Lesson Learned #4: Forgiving Self-Hate

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My mother with a silk scarf wrapped around her head scoffed at my long braids.

I know what is best for my hair. It’s all trial and error. Hairspray doesn’t work, but moose does. Washing my hair every day will have me looking like Don King. I am aiming for Diana Ross. No, I do not have “pelo bueno,” and neither do you, so will you please get me some Shampoo that costs more than $2.99 and a few oils?

Conversations about color and hair are constant in the Hispanic community. Hispanics reference European features to describe nearly anything cute, clean, and classy. I didn’t get it. She wanted so badly to force me into something I wasn’t. Something she wasn’t. I always wondered why I was the only one left cringing. Her words would slice me. They were always unsettling. I didn’t understand why I was so deeply offended and no one else as much as batted an eye. I was quickly pegged as sensitive. I didn’t understand why all of my witty, intellectual, innovative black and brown friends were shamed and dehumanized for merely being.

My childhood was emotionally brutal and constantly left me wavering between right and wrong. My mother grew up in a world that was cold and relentless. I’m not sure if she made a conscious decision to prepare us for it or if her world was just projected onto us. Her beatings were furious and left me with tears that ran down my face like warm milk, and yet her affection was like no other. She would embrace me with warm hugs that melted us into each other like honey and butter. In those moments it’s hard to tell if she was only manifesting the love she desperately needed or if she genuinely loved me.

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If I’m honest, all of it was harmful. I was on a balancing beam teetering between anxieties. I have always felt the need to protect my mother. It is the reason why it has taken me so long to face my realities by writing them down. It is the reason that even this reality is somewhat filtered. I could never adequately describe the damage that she has done for the public to eat her alive. Part of that is because I already have, and the other part is because when forgiveness is granted, it is not merely because the other person deserves it, but because you deserve to have a life of peace. I had to forgive her for the times I needed her to protect me, and she blamed me. For the hard decisions, I had to make under her discipline. For rejecting me as a best friend and confidant.

I had to forgive her for the times she let her own pain manifest into mine.

Lesson Learned #4: Forgiving Self-Hate Click To Tweet

Today I view her a little more objectively. She is not the brilliant, laser-focused dictator I once thought of her as. I see the scared little girl who grew up on a dirt road under cotton candy clouds. I see her as a struggling woman with three small children in a strange place. I don’t feel the need to remind her of my childhood because I’ve become too profoundly interested in hers. And so I’ve asked questions that maybe no one has ever asked her, perhaps no one has cared to.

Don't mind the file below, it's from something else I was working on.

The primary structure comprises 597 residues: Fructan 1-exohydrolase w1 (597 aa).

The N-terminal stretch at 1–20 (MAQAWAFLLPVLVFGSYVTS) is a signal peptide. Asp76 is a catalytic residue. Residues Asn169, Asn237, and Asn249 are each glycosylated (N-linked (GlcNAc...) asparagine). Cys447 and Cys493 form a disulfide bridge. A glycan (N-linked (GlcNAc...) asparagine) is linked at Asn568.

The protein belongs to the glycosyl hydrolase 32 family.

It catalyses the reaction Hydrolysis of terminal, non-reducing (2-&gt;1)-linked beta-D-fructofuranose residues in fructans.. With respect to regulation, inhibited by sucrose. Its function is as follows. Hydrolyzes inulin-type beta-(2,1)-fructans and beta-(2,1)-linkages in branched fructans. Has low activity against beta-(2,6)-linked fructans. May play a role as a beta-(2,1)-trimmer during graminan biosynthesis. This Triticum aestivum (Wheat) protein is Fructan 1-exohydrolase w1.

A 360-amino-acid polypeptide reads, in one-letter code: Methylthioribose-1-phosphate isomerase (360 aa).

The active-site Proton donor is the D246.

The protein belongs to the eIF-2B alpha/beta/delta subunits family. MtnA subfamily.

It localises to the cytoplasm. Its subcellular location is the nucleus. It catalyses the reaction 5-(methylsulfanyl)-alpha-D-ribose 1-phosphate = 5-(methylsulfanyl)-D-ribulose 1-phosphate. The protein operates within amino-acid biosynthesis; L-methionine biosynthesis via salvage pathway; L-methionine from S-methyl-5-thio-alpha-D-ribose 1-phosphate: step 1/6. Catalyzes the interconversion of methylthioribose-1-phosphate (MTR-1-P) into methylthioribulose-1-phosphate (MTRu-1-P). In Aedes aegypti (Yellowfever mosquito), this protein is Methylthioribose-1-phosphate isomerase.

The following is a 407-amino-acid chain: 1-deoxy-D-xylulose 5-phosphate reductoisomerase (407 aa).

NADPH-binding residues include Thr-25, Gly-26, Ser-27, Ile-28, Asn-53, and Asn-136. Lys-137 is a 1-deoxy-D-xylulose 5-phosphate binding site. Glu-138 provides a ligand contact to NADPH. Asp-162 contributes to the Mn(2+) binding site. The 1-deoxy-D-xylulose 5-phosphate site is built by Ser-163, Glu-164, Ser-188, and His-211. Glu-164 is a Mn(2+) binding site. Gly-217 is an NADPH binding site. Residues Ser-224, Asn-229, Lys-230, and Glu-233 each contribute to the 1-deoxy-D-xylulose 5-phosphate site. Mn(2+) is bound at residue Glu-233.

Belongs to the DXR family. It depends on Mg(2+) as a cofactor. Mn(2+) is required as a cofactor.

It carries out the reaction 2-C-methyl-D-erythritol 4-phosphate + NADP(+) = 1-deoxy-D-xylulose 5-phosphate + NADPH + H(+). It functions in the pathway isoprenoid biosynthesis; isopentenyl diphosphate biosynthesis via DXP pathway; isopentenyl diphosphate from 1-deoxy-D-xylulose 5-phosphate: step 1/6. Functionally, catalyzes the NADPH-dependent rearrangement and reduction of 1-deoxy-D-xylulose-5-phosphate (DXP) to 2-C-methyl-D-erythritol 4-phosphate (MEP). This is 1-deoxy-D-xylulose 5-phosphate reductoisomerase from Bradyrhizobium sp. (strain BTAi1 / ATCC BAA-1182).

What I have learned about her past has brought more profound enlightenment to understanding the woman behind the broken English and survival of the fittest mentality.

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She was miseducated and unequipped to raise a daughter under her circumstances. She had never experienced the love of a mother, so it became extremely difficult for her to show it.

It was tough to raise a daughter who came from a new world and generation. My freedom was defined a little differently than hers. I’ve recognized my own privileges as a fair-skinned citizen. It gave me the agency to be expressive and challenging. I never had to play sides because I never felt like my life and livelihood depended on it. I’ll never make excuses for self-hatred, it’s roots are deeply embedded in our culture. There is an unlearning that has to be done, that will take decades to teach, and centuries to heal.

There is an unlearning that has to be done, that will take decades to teach, and centuries to heal. Click To Tweet

Nobody is born racist. Colorism is something that is taught. It was engrained into her that her melanated skin would never be enough. The idea now brings her deep shame and humiliation. I’ve wondered who was in her life that cared enough to show her dignity and a life of righteousness. When you are surrounded by monsters as a child you either become one or you’re perpetually afraid of challenging them.

There are countless lessons I’ve learned from my mother. She showed me resilience. She taught me how to speak up for myself. She taught me to be affectionate and loving in the midst of my mess. But the most important thing I learned from my mother is that people have the ability to change, and do it radically.

I’ve forgiven my mother for not loving herself enough, and so should you.

What do you think?

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